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Illustration by Bryan Christie Design

EnergySolutions Dismantles Zion Nuclear Reactor In A First-Of-Its-Kind Transfer

As we all have seen, nuclear power is a dangerous business. Even tearing down a plant is no easy feat.

JUST AS JAPAN wrestles with fears of a meltdown at tsunami-battered nuclear reactors, an American company is tearing down what was once the world's largest nuclear-power supplier — the Zion, Illinois, plant just outside of Chicago. When it started up in 1973, Zion provided power to roughly 2 million homes. Exelon Corp. shut it down in 1998 because it was no longer profitable. For the past 12 years, Zion has sat in mothballs as Exelon paid about $10 million annually to babysit it. Now the federal government is allowing Exelon, in a first-of-its-kind deal, to transfer custody to EnergySolutions, a nuclear-waste-disposal outfit.

As part of the complex process, EnergySolutions will remove the dormant spent-fuel rods from inside two reactor buildings and cart off less-radioactive material. What's in it for EnergySolutions? Nearly $1 billion in business from a fund that Exelon set aside years ago for this purpose with utility-customer fees. The dismantling and transportation require technical skill and an innovative business plan that might become a model for other plants gone dark. Below we highlightt five steps in the process.

Infographic: Dismantling a Nuclear Reactor Popup-Icon

1 | Fuel-Rod Removal

Entombing
EnergySolutions will place the 2,224 bundles of nuclear-fuel rods into dry cask storage. The bundles are packed into 61 steel canisters, known as casks, and the casks are lowered into a concrete sleeve, able to withstand temperatures up to 1,475 degrees, tornado winds, and impact from objects the size of a vehicle traveling 126 miles per hour.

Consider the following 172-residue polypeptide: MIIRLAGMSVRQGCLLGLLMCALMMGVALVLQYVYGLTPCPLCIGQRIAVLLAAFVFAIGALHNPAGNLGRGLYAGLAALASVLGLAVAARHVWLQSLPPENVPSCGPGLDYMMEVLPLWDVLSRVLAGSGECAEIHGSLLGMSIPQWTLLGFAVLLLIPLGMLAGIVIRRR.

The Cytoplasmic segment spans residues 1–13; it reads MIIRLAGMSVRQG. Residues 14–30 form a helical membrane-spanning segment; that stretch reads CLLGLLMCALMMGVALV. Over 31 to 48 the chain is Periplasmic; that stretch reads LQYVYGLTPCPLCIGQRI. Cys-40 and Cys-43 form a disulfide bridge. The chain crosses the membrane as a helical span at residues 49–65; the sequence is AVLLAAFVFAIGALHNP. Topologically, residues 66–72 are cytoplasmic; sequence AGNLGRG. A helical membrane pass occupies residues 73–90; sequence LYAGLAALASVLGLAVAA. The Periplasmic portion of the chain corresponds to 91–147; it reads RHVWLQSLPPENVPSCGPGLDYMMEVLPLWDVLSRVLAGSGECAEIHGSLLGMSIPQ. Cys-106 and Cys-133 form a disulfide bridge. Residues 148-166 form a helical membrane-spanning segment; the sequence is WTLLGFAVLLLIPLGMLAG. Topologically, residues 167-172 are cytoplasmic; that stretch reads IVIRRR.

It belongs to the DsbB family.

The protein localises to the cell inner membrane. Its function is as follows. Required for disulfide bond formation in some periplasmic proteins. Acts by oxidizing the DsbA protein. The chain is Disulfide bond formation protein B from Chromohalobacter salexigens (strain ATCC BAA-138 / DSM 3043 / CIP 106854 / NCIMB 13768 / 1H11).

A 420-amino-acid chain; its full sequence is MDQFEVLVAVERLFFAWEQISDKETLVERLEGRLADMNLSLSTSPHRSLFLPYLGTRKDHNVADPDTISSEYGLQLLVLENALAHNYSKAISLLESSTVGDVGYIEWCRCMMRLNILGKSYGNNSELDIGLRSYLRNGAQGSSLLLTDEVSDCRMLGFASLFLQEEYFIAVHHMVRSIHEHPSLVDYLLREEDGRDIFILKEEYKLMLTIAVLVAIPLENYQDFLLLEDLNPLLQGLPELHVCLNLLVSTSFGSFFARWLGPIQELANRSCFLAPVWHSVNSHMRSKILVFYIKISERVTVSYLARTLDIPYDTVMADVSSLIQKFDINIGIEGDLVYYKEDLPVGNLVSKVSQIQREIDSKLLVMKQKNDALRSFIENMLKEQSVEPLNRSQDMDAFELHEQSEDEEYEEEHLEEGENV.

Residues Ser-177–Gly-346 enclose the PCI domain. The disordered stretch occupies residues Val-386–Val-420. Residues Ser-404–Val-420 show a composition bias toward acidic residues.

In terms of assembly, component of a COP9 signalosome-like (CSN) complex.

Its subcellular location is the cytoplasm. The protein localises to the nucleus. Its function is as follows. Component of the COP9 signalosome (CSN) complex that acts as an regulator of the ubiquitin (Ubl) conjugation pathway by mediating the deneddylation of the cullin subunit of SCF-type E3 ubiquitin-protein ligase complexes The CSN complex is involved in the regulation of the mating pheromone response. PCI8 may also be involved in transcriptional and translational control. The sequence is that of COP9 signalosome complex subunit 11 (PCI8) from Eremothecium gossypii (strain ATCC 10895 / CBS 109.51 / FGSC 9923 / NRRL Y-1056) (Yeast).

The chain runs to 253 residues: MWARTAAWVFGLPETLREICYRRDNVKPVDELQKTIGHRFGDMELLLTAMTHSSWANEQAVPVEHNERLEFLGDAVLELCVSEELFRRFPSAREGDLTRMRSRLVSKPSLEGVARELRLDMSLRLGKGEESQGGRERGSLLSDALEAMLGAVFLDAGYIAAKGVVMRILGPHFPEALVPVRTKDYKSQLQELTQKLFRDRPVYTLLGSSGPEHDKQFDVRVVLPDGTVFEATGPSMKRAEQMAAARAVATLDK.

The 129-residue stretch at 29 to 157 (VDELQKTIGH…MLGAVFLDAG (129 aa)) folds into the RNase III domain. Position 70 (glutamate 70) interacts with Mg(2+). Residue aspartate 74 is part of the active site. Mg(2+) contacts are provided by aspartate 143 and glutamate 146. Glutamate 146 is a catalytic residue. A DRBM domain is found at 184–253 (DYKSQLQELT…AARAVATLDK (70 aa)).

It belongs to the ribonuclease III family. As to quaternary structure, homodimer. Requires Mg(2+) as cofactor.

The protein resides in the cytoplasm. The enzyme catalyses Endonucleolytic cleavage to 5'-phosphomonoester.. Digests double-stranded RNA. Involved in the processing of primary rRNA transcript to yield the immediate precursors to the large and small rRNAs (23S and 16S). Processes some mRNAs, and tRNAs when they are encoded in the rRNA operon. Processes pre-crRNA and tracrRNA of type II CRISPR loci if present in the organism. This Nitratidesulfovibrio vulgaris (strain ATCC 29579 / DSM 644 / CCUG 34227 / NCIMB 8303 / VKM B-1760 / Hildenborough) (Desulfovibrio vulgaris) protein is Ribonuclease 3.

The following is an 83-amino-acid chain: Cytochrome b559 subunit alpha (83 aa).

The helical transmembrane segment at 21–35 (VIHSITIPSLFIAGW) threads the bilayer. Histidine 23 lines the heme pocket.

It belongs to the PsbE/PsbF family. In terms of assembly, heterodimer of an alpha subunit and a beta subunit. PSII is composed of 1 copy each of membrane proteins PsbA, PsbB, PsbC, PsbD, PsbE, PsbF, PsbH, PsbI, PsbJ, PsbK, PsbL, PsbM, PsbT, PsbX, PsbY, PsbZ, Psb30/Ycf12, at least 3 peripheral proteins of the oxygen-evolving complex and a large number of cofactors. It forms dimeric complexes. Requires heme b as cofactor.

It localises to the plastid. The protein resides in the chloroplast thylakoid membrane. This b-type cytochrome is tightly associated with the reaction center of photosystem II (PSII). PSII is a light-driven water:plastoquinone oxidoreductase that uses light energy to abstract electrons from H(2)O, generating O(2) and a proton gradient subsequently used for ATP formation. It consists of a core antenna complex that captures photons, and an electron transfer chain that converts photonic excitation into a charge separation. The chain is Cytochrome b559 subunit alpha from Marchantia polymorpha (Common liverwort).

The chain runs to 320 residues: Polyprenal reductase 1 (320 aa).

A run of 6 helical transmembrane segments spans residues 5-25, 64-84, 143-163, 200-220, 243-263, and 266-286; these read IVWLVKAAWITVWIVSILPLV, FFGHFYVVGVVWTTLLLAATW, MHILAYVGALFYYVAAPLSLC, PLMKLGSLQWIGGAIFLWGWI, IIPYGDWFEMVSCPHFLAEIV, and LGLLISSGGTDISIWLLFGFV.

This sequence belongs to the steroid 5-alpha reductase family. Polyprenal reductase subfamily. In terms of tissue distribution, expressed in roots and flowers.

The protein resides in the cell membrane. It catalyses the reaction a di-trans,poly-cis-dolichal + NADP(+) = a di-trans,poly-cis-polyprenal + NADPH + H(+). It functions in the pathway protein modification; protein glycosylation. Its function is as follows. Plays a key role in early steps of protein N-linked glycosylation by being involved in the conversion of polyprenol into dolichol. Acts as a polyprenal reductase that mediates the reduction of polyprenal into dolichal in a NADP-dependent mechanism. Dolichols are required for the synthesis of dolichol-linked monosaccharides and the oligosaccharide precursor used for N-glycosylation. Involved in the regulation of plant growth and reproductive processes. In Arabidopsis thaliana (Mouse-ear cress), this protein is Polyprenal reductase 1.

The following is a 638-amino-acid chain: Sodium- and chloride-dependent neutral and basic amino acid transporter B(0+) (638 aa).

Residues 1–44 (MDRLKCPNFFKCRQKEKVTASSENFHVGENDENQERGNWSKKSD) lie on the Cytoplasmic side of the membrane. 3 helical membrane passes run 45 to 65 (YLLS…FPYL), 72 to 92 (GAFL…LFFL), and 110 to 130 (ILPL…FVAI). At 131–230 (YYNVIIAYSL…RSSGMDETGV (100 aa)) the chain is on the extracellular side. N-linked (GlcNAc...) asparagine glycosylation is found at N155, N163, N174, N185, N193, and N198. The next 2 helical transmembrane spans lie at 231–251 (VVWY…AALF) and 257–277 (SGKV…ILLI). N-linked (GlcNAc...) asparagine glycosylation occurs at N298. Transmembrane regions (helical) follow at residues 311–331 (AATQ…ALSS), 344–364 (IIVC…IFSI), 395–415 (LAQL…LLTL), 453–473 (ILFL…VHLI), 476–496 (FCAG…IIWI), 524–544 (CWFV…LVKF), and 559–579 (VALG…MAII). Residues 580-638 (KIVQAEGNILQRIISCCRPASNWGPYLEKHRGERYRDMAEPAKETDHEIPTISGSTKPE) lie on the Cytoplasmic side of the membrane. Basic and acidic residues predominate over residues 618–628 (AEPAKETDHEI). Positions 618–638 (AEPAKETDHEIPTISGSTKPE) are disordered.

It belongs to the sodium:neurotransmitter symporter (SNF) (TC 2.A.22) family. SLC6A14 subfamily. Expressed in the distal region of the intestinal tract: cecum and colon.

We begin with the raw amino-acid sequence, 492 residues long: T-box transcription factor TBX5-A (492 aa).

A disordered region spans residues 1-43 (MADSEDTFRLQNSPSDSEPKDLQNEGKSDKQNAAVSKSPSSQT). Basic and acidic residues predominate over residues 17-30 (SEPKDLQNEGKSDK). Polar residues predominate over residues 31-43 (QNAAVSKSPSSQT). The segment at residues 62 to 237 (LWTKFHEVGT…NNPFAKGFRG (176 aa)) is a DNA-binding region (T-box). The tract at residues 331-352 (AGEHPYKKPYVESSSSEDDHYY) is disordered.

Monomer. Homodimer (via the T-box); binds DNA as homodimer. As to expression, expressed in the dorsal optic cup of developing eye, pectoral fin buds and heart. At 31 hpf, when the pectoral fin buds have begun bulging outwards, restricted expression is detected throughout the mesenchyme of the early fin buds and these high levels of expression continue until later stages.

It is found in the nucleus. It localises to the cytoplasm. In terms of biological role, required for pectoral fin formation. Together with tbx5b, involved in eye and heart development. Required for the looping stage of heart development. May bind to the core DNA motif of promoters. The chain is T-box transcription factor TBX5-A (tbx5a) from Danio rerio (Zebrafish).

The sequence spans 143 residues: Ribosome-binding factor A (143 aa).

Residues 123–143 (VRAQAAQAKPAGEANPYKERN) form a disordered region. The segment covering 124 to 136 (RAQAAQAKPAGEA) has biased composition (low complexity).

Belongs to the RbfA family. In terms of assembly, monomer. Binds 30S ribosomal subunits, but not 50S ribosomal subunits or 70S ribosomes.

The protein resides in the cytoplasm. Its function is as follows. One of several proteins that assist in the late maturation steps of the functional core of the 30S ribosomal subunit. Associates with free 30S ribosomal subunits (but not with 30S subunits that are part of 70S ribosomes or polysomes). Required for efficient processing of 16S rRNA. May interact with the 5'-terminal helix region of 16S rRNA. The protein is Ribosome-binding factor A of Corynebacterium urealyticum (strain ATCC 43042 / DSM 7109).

Storing nuclear fuel
These now-loaded sleeves, which weigh 157 tons each, are transported to and then placed on a concrete pad that's 3 feet thick and about the size of a football field. They will remain on the site indefinitely, with armed guards watching over them. Vegetation will hide the pad from public view.

2 | Rip and Ship

Dismantling
In 2012, workers will take apart the 3-foot-thick reinforced-concrete containment domes that sit over the reactors. They'll tear out the large radioactive components, such as steam generators, reactor internals, and piping.

Shipping
Demolition crews will transport 4 million cubic feet of low-level radioactive waste (including desks, dirt, wiring, and clothes — enough to fill 800 railcars) and the reactors' large radioactive guts (steam generators the size of commercial jets, reactor pumps as big as space capsules, and large-diameter piping) and ship them to a disposal facility in Clive, Utah.

3 | Pulverizing

Burying
At the Clive facility, the radioactive waste and components will be pulverized into fist-size chunks and buried in aboveground graves, which will be monitored for any possible leaks.

Once the nuclear waste has been entombed, the domes taken down, and the radioactive parts pulverized, workers will tear down any remaining office buildings and then plant grass on the 257-acre campus. The hope is that this former nuclear-waste site evolves into a green space.

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